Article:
Advice to the young is plentiful. What about advice for those in mid-career? October marks the start of the second half of the financial year in Japan, and just this week, 140 mid-career recruits started work at Rakuten with a day of training in Tokyo.
The key to success in mid-career is the ability to envision the future as one filled with great change. We may have been at work for a period of years, but we cannot assume that things will always be as they are. Change is all around us. We may find in the future that we no longer drive cars, thanks to technology and new business models. We may find that things we considered “common sense” are no longer true. By thinking of the future in terms of change, we position ourselves as the disruptors, rather than the disrupted.
This has always been my philosophy. When I was 31, I left a steady job at the Industrial Bank of Japan to found my own company. At the time, many people advised me not to go into the internet business. Internet malls were a failure, they told me. It’s not a business with a future. But I took a different perspective. Because I was willing to look into the future and envision change, my company was able to grow and thrive with the internet.
It was this same expectation of change that lead me to adopt English as my company’s official language. When I began my program of Englishnization, many thought I was extreme. But this was another example of looking into the future and expecting change. I could see that business was becoming more and more global. To be part of that future and to recruit the best talent from all around the world, we would need to communicate confidently in English.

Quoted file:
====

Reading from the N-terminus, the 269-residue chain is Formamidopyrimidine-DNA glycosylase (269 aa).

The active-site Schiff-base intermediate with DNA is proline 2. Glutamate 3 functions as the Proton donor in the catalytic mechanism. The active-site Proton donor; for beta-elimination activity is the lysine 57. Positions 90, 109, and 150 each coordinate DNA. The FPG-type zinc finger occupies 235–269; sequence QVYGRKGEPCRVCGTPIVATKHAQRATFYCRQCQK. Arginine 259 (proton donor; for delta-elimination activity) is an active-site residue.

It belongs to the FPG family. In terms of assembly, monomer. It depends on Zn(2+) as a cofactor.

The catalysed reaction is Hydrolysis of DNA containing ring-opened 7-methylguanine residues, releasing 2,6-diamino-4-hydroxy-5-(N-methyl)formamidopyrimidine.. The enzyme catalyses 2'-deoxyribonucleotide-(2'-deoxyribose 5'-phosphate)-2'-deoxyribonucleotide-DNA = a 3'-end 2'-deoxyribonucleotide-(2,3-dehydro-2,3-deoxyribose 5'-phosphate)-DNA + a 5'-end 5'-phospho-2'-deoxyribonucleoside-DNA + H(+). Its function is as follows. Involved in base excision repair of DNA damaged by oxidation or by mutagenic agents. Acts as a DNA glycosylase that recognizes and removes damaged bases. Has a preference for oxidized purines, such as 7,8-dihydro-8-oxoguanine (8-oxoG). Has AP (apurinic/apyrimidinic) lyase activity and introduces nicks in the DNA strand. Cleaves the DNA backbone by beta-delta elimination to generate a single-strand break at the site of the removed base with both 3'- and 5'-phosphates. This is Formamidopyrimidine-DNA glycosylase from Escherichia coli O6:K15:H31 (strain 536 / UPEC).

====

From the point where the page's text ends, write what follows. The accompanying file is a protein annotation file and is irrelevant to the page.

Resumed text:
A willingness to change can be very profitable for both individuals and companies. Taikichiro Mori became the richest man in the world after he quit his position as an economics professor at the age of 55 and diligently built a real estate empire in Tokyo. Google was a search tool until it developed AdWords and became an advertising powerhouse.
At mid-career, many may feel they are set in their ways. But change is coming – that is always true. To be successful in mid-career, adopt a change mentality and be part of what the future brings.
Mickey recently spoke to The Wall Street Journal about change, Englishnization and other topics.